Both sides, being caught in the past and in the future, have something in common: it makes you passive. The past is gone, the future is not here yet – there is nothing you can do about it. Of course, it is something different if you notice that you have made a certain mistake in the past so that you can avoid it now. Or if you worry what would happen to your family if something happened to you, so you decide to get a life insurance. But do you see the difference? In both scenarios you are active. You are actively doing something to avoid a mistake or to take care of your family. Even realizing that you’re about to make a mistake, though, requires a certain amount of mindfulness. You won’t notice when you’re completely stuck in a different time. If you learn from your past, that’s great – that’s what it’s for! If you take action to reach something you wish to attain in the future, that’s great – that’s called goal setting! Both learning and setting goals take place in the present. Just losing yourself in memories or daydreams about the future doesn’t. 

So why is mindfulness good?

To stay with our previous example for a moment, let’s start with the fact that it makes you active. The present moment is the only time where you can do something, the only time where you can make a difference. You will stay passive and not achieve anything if you let your mind wander in different times.

Letting your mind wander while your body is doing something entirely different (remember the example with the walk from earlier?) is stressful for your whole system. When you are actually doing what you are doing, without being distracted by thoughts, memories, or plans, you don’t need that much energy. When you practice mindfulness regularly, you can develop a higher resistance towards stress and more concentration.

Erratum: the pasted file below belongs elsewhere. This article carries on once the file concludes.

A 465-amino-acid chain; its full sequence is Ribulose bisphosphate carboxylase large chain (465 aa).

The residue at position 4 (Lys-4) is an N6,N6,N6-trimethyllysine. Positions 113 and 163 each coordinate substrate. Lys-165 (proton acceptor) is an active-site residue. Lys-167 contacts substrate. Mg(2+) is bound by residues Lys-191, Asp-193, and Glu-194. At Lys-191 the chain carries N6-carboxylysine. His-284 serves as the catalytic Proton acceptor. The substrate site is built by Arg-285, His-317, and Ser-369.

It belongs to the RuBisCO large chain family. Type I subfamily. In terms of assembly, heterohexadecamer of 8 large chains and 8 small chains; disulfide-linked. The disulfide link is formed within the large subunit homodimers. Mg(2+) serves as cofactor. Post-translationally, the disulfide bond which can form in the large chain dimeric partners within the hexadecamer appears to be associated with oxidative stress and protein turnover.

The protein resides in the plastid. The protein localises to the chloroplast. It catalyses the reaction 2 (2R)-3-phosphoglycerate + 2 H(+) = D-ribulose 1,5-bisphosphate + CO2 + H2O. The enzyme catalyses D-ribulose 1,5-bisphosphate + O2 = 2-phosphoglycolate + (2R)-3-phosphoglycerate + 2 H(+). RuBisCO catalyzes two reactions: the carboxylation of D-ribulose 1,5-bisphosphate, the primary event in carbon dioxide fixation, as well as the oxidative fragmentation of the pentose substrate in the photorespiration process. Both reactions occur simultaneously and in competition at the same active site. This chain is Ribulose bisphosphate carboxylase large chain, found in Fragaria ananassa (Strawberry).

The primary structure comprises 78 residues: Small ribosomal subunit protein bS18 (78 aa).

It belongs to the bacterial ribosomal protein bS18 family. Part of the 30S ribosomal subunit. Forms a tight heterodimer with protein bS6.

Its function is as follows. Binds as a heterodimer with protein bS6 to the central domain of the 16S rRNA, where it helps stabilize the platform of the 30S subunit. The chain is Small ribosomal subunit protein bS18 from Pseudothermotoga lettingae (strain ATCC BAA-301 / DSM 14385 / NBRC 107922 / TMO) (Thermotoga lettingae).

With the higher concentration and stress resistance, there also comes higher productivity and increased happiness. Mindfulness is a great counterpart to our fast-paced life, where a lot of people are mentally already in their next meeting while having lunch.  

3 quick tipps to develop more mindfulness

Experience your food in a new way: No hasty wolfing down with your phone in your hand! Take the food into your mouth and before chewing, just feel: the temperature, the texture, the taste. Then, start chewing thoroughly, paying attention to how that feels and how the temperature and the texture change during the process. When you have swallowed your food, notice how you feel now.

Write down your highlights: Make it a habit to write down three great things about your day every evening. This way, you’ll train yourself and your brain to pay attention to awesome moments. This increases your mindfulness and also your happiness.

The classic: Meditation! If you can’t see yourself taking your mindfulness practice to your everyday life yet, just start on a cushion. Just five minutes a day are enough for a start, however, you should practice regularly. It is better to meditate for a short time every day than for a whole hour once a week. There are several types of meditation. Try some different styles and find out what works for you. You don’t have to stick with one style – if you feel like it, switch it up! By regularly training your mind to realize when you’re drifting away and then coming back to the present, you will soon find yourself more mindful in everyday situations as well.

How is your relationship with mindfulness? Are you already close friends or rather awkward around each other? Let me know if you already practice mindfulness and how you feel about it!